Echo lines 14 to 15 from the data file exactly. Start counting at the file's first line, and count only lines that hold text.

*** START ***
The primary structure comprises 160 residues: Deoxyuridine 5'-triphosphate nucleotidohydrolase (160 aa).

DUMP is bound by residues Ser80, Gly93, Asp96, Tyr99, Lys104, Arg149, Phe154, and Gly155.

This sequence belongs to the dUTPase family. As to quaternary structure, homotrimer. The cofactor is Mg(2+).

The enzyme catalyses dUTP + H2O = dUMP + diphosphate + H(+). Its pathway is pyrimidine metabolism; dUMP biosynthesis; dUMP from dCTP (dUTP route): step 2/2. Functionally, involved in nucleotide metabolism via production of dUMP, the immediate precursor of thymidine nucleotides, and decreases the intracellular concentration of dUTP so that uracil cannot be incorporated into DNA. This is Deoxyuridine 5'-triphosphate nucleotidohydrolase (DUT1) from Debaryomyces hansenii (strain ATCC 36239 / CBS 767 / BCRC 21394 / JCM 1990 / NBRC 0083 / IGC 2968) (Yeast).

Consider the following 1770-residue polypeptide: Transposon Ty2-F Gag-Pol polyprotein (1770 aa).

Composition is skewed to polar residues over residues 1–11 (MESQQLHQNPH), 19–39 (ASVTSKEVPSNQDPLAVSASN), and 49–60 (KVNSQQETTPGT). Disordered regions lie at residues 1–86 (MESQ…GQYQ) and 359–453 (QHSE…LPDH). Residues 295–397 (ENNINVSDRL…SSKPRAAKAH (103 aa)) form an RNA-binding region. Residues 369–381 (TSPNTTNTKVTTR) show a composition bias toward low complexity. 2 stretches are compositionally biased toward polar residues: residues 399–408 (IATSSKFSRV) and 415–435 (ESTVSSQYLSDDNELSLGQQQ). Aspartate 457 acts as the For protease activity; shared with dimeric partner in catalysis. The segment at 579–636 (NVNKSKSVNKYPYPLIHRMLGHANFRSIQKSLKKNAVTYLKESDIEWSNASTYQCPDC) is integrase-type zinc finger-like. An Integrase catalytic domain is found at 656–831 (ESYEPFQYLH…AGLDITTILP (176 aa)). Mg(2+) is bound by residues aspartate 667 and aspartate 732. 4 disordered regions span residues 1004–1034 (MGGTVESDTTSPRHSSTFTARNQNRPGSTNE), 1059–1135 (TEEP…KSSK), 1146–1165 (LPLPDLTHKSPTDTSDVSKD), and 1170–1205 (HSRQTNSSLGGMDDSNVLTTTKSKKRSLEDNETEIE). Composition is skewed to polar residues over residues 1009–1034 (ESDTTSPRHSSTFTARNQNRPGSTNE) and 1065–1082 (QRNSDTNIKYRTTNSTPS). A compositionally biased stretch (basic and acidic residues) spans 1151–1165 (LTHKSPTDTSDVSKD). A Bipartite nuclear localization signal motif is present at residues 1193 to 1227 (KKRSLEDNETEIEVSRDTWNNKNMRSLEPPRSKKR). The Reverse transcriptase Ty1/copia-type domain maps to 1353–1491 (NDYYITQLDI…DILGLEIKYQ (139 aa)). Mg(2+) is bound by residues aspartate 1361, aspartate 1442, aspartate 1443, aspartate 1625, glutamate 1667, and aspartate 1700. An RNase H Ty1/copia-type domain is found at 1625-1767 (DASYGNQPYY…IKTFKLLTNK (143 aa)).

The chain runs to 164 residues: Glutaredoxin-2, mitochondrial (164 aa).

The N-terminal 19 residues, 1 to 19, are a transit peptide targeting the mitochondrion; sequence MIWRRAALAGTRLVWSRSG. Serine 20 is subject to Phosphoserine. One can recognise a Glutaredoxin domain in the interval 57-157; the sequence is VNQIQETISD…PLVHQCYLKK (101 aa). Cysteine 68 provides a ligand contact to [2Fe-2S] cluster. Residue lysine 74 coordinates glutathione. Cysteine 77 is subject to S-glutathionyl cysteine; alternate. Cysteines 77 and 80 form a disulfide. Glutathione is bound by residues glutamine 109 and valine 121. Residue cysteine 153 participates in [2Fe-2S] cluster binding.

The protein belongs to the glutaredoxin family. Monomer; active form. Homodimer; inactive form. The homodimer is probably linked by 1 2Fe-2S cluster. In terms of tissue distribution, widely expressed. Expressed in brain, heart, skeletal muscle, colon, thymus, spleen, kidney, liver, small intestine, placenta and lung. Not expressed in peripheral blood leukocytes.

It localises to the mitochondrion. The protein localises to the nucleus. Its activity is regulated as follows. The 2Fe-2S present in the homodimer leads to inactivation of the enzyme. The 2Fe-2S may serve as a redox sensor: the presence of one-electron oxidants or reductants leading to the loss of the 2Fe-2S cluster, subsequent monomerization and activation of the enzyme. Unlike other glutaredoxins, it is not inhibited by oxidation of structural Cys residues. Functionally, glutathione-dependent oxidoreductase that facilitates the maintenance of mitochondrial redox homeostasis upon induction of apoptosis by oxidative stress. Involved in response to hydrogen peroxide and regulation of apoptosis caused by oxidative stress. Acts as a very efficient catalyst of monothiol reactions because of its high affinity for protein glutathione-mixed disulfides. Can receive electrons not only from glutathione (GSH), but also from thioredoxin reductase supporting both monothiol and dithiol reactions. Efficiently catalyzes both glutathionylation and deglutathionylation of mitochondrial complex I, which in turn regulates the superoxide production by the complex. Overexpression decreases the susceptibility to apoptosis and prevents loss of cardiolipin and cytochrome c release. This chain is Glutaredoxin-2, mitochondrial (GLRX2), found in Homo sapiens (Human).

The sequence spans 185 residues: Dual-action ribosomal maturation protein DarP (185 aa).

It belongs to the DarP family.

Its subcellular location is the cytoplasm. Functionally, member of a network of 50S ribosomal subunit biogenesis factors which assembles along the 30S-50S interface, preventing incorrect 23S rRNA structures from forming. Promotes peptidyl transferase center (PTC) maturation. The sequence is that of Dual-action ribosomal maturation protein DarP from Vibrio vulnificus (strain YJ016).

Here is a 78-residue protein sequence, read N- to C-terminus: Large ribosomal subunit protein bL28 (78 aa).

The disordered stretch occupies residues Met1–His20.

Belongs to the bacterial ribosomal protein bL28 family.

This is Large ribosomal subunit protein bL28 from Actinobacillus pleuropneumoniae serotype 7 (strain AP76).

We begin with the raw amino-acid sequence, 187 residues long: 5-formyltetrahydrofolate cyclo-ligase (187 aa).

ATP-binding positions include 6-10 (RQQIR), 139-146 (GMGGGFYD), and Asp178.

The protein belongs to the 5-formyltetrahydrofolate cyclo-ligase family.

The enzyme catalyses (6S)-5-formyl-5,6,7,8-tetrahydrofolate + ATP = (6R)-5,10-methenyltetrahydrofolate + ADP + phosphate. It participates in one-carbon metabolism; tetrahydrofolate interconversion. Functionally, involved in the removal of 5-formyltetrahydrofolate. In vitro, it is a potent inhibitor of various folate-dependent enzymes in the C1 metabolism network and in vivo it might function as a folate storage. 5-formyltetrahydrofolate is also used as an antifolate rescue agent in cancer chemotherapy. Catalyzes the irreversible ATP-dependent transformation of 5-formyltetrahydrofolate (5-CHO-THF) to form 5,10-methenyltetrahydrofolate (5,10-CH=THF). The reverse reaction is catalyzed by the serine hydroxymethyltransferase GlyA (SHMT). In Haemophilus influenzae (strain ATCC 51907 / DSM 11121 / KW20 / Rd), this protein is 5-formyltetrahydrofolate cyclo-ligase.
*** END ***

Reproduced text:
Here is a 78-residue protein sequence, read N- to C-terminus: Large ribosomal subunit protein bL28 (78 aa).

The disordered stretch occupies residues Met1–His20.